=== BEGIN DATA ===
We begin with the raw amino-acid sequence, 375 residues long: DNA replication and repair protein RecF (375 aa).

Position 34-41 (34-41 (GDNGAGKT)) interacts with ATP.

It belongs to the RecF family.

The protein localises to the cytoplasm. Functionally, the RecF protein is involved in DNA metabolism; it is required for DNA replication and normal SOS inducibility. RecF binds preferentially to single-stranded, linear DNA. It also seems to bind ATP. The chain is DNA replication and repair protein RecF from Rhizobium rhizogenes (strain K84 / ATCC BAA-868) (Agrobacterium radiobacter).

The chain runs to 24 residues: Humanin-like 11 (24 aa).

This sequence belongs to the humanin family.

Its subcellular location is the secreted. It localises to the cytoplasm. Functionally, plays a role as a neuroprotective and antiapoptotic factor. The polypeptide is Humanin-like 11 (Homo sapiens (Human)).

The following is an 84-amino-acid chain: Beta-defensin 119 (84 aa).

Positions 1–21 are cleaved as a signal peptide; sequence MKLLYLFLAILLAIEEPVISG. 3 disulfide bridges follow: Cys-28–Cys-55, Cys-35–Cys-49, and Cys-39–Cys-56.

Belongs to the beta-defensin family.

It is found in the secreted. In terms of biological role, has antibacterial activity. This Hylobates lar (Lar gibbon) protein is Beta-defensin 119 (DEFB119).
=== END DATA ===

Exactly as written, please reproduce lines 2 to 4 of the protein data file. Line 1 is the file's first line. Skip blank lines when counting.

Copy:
Position 34-41 (34-41 (GDNGAGKT)) interacts with ATP.

It belongs to the RecF family.

The protein localises to the cytoplasm. Functionally, the RecF protein is involved in DNA metabolism; it is required for DNA replication and normal SOS inducibility. RecF binds preferentially to single-stranded, linear DNA. It also seems to bind ATP. The chain is DNA replication and repair protein RecF from Rhizobium rhizogenes (strain K84 / ATCC BAA-868) (Agrobacterium radiobacter).